There will always be a need for refreshing Blanc de Blancs champagne year-round. Whether a warm spell in autumn, a bout of sunshine after rain in winter, lingering sunlit days in spring, or relaxed, balmy nights in summer, this iconic champagne style is crisp and thirst-quenching, ideal as invigorating aperitif or matched with light starters, salads, fresh seafood or a sliver of aged Comté for the ultimate sundowner pairing.
In Part 1 and Part 2 of our ‘Summer Series’ on the Côte des Blancs, we explored the northern and southern reaches of the region’s chalky hillside, renowned as the prestigious source for Champagne’s finest Blanc de Blancs champagne of Chardonnay origin.
While the Blanc de Blancs in the north of the Côte des Blancs area (from Chouilly to Avize) tend to be richer, those in the south (from Oger to Bergères-les-Vertus) are typically tense and electric, with briny minerality. Unbeknown to many, there are four additional areas further afield in the Champagne appellation that also produce outstanding wines: Val du Petit Morin, Côte de Sézanne, Vitryat and Montgueux. Together with the celebrated Côte des Blancs area, they form the subregion of the Côte des Blancs as defined by the Union de Maisons de Champagne.
In Part 3—our final feature on the great Côte des Blancs—we delve into the southern and eastern corners of the Champagne appellation where a small but significant group of curious and passionate growers are lighting the way on roads less travelled, significantly contributing to the perpetuation of Champagne’s future and legacy.
Part 1 of our series on the Côte des Blancs: NORTH can be read here.
Part 2 of our series on the Côte des Blancs: SOUTH can be read here.
Val du Petit Morin [val doo puh•tee more•ahn]
Val du Petit Morin (also known as Coteaux du Morin) is a small growing region located 24 km south-west of Épernay and encompasses 18 villages. Scattered over a vineyard area of 903ha, vines sit on varied soils on the slopes of forested hills and on the open plain, with a varietal composition of 47% Meunier, 40% Chardonnay and 13% Pinot noir.
Named after the Petit Morin, a small river that passes through the area from east to west, Val du Petit Morin is the local designation; however, Olivier Collin of Champagne Ulysse Collin prefers the name Coteaux du Morin to signify the hills where vines are cultivated. While most growers traditionally sell grapes to the larger Houses, Olivier has become the region’s most significant grower-producer since 2004 and is one of Champagne’s few specialists in both single-varietal and single-vineyard champagnes, providing enthusiasts a rare glimpse into a unique—and previously unsung—terroir. In comparison to the ubiquitous chalk found in the neighbouring Côte des Blancs, Olivier’s vines sit in diverse soils of chalk, clay and flint across the Coteaux du Morin and Côte de Sézanne. It is this point of difference that drives him to passionately explore and express the unique terroir of these lesser known regions year after year.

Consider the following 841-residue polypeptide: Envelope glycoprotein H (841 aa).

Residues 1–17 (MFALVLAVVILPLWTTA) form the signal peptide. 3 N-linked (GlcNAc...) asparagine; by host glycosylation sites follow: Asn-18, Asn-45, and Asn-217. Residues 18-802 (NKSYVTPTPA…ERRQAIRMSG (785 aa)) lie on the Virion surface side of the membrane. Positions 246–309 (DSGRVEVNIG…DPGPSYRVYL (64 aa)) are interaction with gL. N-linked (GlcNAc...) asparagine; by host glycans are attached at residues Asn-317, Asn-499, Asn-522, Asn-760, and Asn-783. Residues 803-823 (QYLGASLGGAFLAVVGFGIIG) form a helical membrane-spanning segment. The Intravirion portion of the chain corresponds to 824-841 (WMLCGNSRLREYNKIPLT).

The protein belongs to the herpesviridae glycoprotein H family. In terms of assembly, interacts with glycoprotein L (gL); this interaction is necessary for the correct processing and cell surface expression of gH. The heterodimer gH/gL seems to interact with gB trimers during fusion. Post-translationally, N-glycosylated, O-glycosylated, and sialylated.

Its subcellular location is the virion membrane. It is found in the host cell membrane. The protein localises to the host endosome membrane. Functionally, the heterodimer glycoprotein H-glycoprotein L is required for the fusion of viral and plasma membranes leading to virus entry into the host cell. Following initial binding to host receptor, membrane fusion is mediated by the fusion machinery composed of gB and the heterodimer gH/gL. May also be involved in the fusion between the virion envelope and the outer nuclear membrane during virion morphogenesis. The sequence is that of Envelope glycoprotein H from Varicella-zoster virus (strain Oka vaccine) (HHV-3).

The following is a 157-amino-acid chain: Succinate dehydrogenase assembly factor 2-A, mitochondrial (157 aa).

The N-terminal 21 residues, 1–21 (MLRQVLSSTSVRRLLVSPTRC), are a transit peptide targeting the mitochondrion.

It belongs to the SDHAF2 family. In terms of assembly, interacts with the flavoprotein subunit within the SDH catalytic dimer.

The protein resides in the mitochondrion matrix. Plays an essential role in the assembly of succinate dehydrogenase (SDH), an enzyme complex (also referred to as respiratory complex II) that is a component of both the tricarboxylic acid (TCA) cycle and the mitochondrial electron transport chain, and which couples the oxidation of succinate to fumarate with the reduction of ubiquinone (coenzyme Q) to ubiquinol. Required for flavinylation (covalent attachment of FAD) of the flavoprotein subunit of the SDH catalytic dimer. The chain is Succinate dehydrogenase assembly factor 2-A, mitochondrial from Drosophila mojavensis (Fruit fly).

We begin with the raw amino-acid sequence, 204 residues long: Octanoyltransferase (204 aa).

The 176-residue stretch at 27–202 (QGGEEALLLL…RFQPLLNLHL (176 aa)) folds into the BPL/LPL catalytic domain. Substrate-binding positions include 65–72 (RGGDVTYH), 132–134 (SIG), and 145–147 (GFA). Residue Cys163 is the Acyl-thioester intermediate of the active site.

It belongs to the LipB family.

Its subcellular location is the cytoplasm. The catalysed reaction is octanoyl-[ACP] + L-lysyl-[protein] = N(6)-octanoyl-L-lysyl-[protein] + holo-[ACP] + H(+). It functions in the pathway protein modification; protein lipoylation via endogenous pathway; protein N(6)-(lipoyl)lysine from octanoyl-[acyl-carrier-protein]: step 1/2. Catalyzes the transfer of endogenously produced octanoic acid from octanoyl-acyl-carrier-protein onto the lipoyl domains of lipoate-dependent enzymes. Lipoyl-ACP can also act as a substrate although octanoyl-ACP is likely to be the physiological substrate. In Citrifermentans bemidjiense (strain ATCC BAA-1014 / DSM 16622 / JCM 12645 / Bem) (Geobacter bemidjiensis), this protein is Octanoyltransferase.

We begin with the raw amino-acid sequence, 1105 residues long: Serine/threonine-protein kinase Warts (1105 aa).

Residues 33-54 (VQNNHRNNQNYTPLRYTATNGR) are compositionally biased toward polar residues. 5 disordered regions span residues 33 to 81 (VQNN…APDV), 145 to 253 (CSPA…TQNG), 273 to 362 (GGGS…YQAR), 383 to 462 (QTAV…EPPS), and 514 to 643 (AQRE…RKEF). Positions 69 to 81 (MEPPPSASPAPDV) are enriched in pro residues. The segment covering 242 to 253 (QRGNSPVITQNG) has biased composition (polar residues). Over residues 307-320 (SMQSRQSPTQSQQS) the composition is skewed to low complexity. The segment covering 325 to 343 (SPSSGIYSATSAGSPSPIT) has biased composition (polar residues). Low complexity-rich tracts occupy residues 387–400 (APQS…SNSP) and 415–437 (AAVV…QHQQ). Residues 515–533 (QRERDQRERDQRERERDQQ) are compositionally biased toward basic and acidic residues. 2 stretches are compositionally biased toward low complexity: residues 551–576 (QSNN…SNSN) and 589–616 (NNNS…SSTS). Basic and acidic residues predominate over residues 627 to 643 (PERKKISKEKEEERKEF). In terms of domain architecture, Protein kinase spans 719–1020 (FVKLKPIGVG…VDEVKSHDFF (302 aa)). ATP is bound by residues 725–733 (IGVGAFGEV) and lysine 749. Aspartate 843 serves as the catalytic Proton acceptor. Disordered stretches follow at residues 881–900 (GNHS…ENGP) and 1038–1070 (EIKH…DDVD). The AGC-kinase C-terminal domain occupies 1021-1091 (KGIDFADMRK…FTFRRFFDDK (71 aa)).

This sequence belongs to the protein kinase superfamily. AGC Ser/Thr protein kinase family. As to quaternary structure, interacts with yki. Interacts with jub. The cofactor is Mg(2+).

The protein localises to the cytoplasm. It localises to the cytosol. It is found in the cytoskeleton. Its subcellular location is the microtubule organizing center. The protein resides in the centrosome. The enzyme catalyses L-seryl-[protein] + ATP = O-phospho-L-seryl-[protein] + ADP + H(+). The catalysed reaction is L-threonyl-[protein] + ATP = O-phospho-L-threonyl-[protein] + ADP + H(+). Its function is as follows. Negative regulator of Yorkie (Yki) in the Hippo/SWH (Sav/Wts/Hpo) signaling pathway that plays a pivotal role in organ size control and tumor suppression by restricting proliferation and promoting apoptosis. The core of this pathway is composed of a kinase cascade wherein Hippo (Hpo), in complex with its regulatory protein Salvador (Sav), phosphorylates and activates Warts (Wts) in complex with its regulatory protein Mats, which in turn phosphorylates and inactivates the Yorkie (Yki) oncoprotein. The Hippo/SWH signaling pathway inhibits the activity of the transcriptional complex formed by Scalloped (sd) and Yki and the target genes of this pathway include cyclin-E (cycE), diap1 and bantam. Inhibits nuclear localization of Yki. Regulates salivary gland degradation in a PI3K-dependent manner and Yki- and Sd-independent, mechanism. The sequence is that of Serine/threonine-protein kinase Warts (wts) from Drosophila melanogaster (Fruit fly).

The soils of the Coteaux du Morin differ from north to south and account for the varietal variance in the region. The chalkiest areas can be found in the northern sector around the townships of Congy, Vert-Toulon and Soulières, making them ideal for growing Chardonnay that produces intensely expressive Blanc de Blancs. In contrast, soils on the other side of the river, just south of Vert-Toulon, contain more clay, making them suitable for growing Meunier and Pinot noir. From the chalky, northern sector of the Coteaux du Morin, Olivier produces three Blanc de Blancs in very limited quantities (Les Pierrières, Les Enfers and Les Roises)—all from single vineyards with vine ages between 35 and 60 years.
Les Pierrières is one of the Estate’s most iconic cuvées, taking its name from the eponymous lieu-dit (single parcel of vines) located in Vert-Toulon, east of Congy. First produced in 2004, the cuvée is assembled from 35-year-old vines that face south-east in a single 1.2ha parcel. The soil here is unique to Champagne, with sparse topsoil giving way to a bedrock rich in soft, Campanian chalk and black silex (flint). Olivier estimates that 90% of the vine roots are embedded in this soil, imparting the pronounced minerality, rocky flintiness and hint of smoke that have become central to each release of Les Pierrières .
Les Enfers and Les Roises hail from neighbouring lieux-dits in Congy and contain similar soils of clay, chalk and flint. The 40-year-old vines of Les Enfers face east and sit in soils that are significantly less clay-heavy than the 60-year-old vines of Les Roises, which face south and plunge much deeper. This fascinating contrast in exposure and terroir becomes a tangible experience in a horizontal tasting: Les Enfers reveals a sleek and fruity expression of Congy, while Les Roises shows power and opulence with a richer, riper profile.
Côte de Sézanne [koht duh say•zahn] or Sézannais* [seh•za•nay]
Immediately south of the Val du Petit Morin, the Côte de Sézanne is home to 12 villages and has a total vineyard area of 1479ha, with a varietal composition of 77% Chardonnay, 18% Pinot noir and 5% Meunier. Despite sitting on the same Campanian chalk seam as the Côte des Blancs, the terroir of the Côte de Sézanne has large amounts of marl and sand, and the region enjoys a warmer, southerly location. The higher percentage of clay in this subsoil, combined with climatic influence, produces a ripe and fruity style of Blanc de Blancs that is less saline than the traditional styles encountered further north.